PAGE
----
Cookie Trouble Brewing on My Side of the Pond

  |  October 26, 2010   |  Comments

How is the recent European E-Privacy Directive affecting the industry and what will the impact be for American organizations?

Over here in Europe, we're having one of those periods where the spotlight is falling on issues around privacy and the use of cookies. It's one of those topics that keeps bubbling under and every now and then erupts. Although I'm not a privacy expert or a lawyer, there have been occasions back in 2008 and 2006 where I've felt sufficiently compelled to tread (somewhat gingerly) into this sensitive debate.

On this side of the Atlantic, the heat is being turned up and it's not clear to me to what extent the digital marketing industry is aware of what's going on or reacting. At the heart of the matter is an amendment to the European E-Privacy Directive that was passed into European law about a year ago. Among other things, the new amendment includes new regulations on the use of cookies and the actual text states that "Member States shall ensure that the storing of information, or the gaining of access to information already stored, in the terminal equipment of a subscriber or user is only allowed on condition that the subscriber or user concerned has given his or her consent, having been provided with clear and comprehensive information…" The way that this is being interpreted in a number of places is that users will have to give their explicit consent to a cookie being dropped on their device. There is provision for cookies that is fundamental to the delivery of the service to be expected, but this leaves tracking cookies of all kinds vulnerable to how this amendment is actually interpreted.

At the time this new amendment didn't receive much attention. However, all 27 member states of the European Union have to embody this amendment into local law by April 2011, which is not that far away. In the case of the U.K., it's not entirely clear how this amendment will be implemented into U.K. law and the government is currently consulting on it. I assume that other European countries are doing likewise and it's inevitable that each country's interpretation will be different from the other depending on their cultural attitudes towards issues such as privacy and data protection. Germany, for example, is a market where these issues are very sensitive and as a result we see things like federal courts trying to get Google Analytics banned or people demanding that their houses are blurred out in Google Street View.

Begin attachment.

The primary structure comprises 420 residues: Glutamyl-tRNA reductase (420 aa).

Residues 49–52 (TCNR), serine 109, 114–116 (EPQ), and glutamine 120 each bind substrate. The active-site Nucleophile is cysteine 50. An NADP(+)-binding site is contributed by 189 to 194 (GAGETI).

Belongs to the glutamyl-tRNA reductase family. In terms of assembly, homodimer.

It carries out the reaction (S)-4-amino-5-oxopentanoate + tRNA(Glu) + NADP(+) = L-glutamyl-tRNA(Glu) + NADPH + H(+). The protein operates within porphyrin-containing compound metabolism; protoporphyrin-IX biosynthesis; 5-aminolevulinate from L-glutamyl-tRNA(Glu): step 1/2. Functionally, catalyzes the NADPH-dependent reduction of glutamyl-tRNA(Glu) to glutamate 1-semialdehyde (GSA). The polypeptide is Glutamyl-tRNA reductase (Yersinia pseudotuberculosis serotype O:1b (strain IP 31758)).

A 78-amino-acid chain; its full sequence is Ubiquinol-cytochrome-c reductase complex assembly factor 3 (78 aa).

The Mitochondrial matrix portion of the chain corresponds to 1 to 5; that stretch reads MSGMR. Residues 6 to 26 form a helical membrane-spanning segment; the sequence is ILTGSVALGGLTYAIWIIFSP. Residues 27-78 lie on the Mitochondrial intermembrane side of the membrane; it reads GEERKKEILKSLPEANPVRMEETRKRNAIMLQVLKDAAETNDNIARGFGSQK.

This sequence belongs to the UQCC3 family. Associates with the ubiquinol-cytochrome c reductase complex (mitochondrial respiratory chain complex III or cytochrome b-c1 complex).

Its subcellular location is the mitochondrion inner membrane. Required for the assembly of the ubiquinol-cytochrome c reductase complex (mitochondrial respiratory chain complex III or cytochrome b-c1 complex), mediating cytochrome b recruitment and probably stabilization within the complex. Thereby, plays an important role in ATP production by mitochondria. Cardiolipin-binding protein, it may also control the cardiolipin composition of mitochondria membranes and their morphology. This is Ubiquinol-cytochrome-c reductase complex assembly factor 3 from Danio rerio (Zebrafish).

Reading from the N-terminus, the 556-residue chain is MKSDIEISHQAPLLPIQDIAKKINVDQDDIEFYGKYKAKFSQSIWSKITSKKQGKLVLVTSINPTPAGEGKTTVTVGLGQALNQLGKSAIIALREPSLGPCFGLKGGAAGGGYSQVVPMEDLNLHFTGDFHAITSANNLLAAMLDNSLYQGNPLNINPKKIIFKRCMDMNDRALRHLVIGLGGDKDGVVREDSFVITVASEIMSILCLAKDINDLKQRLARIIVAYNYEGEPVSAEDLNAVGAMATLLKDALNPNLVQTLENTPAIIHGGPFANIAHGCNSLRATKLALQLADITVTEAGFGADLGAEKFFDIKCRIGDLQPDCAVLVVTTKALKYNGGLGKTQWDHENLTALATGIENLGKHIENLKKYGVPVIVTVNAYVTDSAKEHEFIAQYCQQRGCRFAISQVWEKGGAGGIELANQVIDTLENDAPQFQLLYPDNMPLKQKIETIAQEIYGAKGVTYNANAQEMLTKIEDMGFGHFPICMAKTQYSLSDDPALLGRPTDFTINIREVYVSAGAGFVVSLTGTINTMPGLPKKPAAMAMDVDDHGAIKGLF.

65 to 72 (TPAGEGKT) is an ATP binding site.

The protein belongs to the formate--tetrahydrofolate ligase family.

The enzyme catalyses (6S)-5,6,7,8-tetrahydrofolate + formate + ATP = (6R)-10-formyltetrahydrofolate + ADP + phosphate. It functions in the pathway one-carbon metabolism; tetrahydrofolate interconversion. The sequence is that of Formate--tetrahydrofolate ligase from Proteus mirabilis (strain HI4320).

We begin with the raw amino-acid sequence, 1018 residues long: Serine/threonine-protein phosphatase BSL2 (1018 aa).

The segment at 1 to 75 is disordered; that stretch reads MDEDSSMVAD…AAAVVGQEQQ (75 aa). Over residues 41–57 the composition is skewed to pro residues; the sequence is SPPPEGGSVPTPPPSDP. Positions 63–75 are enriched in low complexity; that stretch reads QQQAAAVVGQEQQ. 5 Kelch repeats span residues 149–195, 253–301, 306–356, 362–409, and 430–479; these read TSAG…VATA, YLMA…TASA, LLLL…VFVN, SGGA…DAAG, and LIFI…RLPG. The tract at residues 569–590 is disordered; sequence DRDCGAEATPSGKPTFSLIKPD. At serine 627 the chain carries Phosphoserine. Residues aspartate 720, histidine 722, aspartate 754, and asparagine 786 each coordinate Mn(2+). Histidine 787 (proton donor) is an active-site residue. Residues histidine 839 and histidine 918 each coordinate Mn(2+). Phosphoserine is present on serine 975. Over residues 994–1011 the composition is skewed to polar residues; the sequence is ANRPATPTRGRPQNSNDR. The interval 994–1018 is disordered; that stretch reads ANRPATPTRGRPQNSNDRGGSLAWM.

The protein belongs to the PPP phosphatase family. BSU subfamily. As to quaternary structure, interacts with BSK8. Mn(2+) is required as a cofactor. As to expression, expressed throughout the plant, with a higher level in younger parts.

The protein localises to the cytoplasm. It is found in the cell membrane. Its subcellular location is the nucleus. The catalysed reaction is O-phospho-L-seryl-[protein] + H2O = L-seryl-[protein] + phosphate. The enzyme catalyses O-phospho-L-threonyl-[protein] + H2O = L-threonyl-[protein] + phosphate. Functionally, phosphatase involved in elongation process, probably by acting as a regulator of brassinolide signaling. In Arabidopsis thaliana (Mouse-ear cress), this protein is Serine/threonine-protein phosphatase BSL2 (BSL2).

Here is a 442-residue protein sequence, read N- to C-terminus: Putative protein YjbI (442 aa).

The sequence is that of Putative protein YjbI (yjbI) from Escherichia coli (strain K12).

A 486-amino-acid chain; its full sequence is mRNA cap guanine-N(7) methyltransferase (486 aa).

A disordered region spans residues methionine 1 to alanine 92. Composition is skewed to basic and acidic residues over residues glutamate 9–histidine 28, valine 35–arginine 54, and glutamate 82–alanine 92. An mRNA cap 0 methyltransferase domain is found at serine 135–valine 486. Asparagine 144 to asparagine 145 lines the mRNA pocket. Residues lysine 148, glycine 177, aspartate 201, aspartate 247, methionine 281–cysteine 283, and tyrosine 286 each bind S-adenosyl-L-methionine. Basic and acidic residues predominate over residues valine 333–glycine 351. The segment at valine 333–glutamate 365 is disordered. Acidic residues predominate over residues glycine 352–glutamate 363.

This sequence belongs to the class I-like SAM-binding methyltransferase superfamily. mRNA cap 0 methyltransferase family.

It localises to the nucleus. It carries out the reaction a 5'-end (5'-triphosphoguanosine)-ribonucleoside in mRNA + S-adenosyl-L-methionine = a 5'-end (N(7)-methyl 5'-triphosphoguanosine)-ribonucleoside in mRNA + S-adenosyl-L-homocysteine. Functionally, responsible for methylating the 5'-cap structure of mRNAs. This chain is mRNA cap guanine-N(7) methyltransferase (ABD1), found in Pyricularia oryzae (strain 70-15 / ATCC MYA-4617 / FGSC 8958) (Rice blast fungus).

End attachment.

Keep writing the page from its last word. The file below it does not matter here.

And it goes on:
At this stage there are probably more questions than answers about exactly what this directive will mean for the European and U.S. digital marketing industries. How will the directive be interpreted? What is meant by giving consent? How explicit will that consent need to be? For example, if someone visits a website for the first time and the site uses tracking cookies, will they somehow have to "opt in"? Or will there be a default assumption of an opt-in unless someone explicitly opts out? The answers are not clear and there's always the danger that the law will be implemented in such a way that will cause massive problems with organizations' ability to track the effectiveness of their online marketing spends.

At the very least, organizations need to understand the scale of the scope of the potential problem. Many larger organizations have a number of different digital properties operating over multiple digital channels. Multiple cookies may exist on each property and in each channel creating a complex landscape that first of all needs to be understood and then potentially managed. So European companies need to start to prepare for what might be the fast implementation of new practices. They should start by understanding their cookie landscape and then that can be evaluated against the new legal requirements as they emerge. The additional benefits are that this kind of stimulus can provide an opportunity for brands to communicate more effectively what their policies are and that may help to build trust.

What might be the impact for American organizations? This is again not clear at the moment, but it would seem likely to me that any company doing business online in Europe would need to conform to the new directive and potentially this might mean doing it 27 different ways. It's an issue worth putting on your radar.


Neil Mason

Neil Mason is SVP, Customer Engagement at iJento. He is responsible for providing iJento clients with the most valuable customer insights and business benefits from iJento's digital and multichannel customer intelligence solutions.

Neil has been at the forefront of marketing analytics for over 25 years. Prior to joining iJento, Neil was Consultancy Director at Foviance, the UK's leading user experience and analytics consultancy, heading up the user experience design, research, and digital analytics practices. For the last 12 years Neil has worked predominantly in digital channels both as a marketer and as a consultant, combining a strong blend of commercial and technical understanding in the application of consumer insight to help major brands improve digital marketing performance. During this time he also served as a Director of the Web Analytics Association (DAA) for two years and currently serves as a Director Emeritus of the DAA. Neil is also a frequent speaker at conferences and events.

Neil's expertise ranges from advanced analytical techniques such as segmentation, predictive analytics, and modelling through to quantitative and qualitative customer research. Neil has a BA in Engineering from Cambridge University and an MBA and a postgraduate diploma in business and economic forecasting.

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